The human brain is one of the most fragile parts of the body. As with all other organs, it does age and can deteriorate over time. One of the manifestations of that aging comes in the form of dementia. Memory loss is the symptom most frequently associated with dementia, but it’s certainly not the only cognitive impairment that can impact the lives of seniors and their families.
As with heart disease, another serious health issue in the United States, there are habits and lifestyle choices people can make to prolong healthy brain function, just as you can promote good heart health with exercise and the right diet.
Both the brain and the heart can be compromised by genetic factors, despite all a person’s best efforts. Some people are more prone to developing heart disease or dementia, even if they do everything right from a lifestyle standpoint.
That doesn’t mean people hereditarily predisposed to either condition should just accept it and live life like there’s no tomorrow. There are many healthy living habits medical experts believe can help prevent or slow the development of various forms of dementia and memory loss.
The broad, essential good lifestyle habits to prevent memory loss include:
- Getting regular exercise
- Social engagement
- Maintaining a healthy diet
- Frequently partaking in mentally stimulating pursuits (music, reading, puzzles, etc.)
- Getting an adequate amount of quality sleep each night
- Managing stress
Living your life with an emphasis on these best practices may not be enough to completely prevent memory loss or cognitive decline in the later years of your life, especially if you’re predisposed to dementia conditions. However, they may help you maintain your memory and faculties for longer than you otherwise would.
Dementia Verse Alzheimer’s
Both dementia and Alzheimer’s are hot topics of conversation these days, especially when it comes to health and aging. Some people mistakenly use the terms interchangeably, but they are actually two separate things. More specifically, Alzheimer’s is a disease that causes dementia.
Dementia is not a specific disease. It’s a catch-all umbrella term to refer to a set of conditions and symptoms. For example, a person who is suffering memory loss and compromised judgement would be considered to be suffering from dementia, but the cause may not necessarily be Alzheimer’s disease.
There are medications and non-pharmaceutical therapies that can help slow the progress of or even reverse some symptoms of dementia, depending on the illnesses or disease causing those symptoms. There are, however, no known cures for Alzheimer’s, which is considered the most common cause of dementia.
Treatments and Exercises that Can Help Slow Dementia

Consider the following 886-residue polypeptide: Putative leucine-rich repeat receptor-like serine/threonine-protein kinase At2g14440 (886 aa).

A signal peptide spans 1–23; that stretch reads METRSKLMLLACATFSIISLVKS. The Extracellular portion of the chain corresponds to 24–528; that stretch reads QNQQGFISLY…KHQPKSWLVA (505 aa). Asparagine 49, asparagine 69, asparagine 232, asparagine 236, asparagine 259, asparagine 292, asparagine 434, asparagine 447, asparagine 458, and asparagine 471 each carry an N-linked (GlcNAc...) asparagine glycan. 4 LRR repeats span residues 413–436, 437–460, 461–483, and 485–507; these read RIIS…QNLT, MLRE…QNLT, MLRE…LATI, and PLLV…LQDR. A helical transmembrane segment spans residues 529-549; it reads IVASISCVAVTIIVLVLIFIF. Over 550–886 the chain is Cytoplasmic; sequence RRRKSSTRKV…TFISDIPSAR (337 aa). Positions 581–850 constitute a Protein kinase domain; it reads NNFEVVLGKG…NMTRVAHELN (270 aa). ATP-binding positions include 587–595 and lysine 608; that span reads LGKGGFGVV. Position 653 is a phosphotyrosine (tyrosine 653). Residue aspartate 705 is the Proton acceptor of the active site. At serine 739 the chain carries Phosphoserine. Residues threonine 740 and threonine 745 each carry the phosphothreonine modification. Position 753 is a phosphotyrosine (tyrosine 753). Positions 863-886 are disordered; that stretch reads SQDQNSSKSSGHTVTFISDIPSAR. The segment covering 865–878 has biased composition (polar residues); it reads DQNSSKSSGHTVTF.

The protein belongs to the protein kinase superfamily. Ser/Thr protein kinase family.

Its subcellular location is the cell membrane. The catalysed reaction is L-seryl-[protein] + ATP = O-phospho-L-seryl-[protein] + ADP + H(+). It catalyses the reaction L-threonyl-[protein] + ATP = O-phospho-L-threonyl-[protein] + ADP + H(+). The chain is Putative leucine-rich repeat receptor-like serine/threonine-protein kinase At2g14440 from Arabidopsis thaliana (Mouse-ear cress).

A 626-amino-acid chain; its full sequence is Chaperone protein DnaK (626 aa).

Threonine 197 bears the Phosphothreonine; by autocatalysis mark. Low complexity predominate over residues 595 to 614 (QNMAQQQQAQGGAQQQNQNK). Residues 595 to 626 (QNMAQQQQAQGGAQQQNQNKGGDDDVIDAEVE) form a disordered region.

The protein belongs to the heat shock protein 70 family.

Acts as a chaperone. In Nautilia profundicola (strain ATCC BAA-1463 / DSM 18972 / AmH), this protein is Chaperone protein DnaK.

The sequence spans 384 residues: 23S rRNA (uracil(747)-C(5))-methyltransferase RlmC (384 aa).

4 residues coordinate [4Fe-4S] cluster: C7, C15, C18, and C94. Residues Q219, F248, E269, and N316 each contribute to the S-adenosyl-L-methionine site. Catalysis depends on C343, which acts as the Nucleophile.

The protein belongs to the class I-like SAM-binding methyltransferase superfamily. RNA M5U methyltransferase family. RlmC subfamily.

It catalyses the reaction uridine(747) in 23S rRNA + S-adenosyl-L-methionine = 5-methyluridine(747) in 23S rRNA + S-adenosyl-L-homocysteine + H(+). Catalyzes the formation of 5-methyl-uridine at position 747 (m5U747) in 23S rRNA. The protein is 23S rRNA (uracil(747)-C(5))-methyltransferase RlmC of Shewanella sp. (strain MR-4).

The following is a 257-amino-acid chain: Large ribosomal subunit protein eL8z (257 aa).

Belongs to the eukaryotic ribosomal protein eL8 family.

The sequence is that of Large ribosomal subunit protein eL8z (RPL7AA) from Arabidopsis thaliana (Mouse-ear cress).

Cholinesterase inhibitors, such as donepezil, rivastigmine and galantamine are often prescribed to reinforce the chemical messengers in the brain responsible for memory and judgement.
Memantine is another type of medication that regulates glutamate, another brain chemical that helps regulate the learning and memory brain functions.
In addition to medications, Ovation Connections™ Memory Care offers a diverse array of therapies to help our memory care residents maintain their independence and cognitive functions for as long as possible. These therapies, combined with providing authentic, compassionate care and assistance with daily living activities, often end up being more important than any medicinal treatments available.
The safety, happiness and health of our memory care residents is hugely important to our staff, all of whom are passionate about supporting people struggling with dementia conditions. Some of these therapies include:
- Light physical activity
- Music therapy using soothing, familiar songs
- Pet therapy to improve mood and regulate behavior
- Aroma therapy
- Spiritual therapy with relevant spiritual advisors
- Memory games and puzzles designed to engage relevant pathways in the brain
In addition to therapies, there are also many lifestyle and environment modifications Ovation by Avamere has implemented in the memory care residences and communal areas to make the atmosphere less stressful. Some of these things include:
- Minimizing clutter
- Managing noise
- Keeping the area free of potentially dangerous items (such as knives)
- Organizing rooms and layouts to minimize the chance for tripping and falling
Reducing distractions such as clutter or excessive noise has been shown to improve focus and, as a result, people’s ability to function effectively.
Enabling Residents to Age in Place
The ability to age in place is one of the many benefits of life at Ovation by Avamere. See our floorplans for our current living options. Progressively increasing levels of care are available to all residents.
Staying as independent as possible for as long as possible is encouraged at Ovation by Avamere. We know it’s often one of the highest priorities for our residents, many of which choose to travel, play golf, pursue hobbies and live life to the fullest during their golden years.
When the day comes that they need some extra help, it’s as simple as taking advantage of Ovation of Avamere’s optional assisted living services. If dementia or other memory issues develop, residents can move seamlessly into Ovation Connections™ Memory Care.
If you are interested in Ovation by Avamere or want to learn about a community with care that changes as your needs change, contact Ovation Heartwood Preserve in Omaha, NE at 402.698.4735 or Ovation Sienna Hills in St. George, UT at 435.429.0000.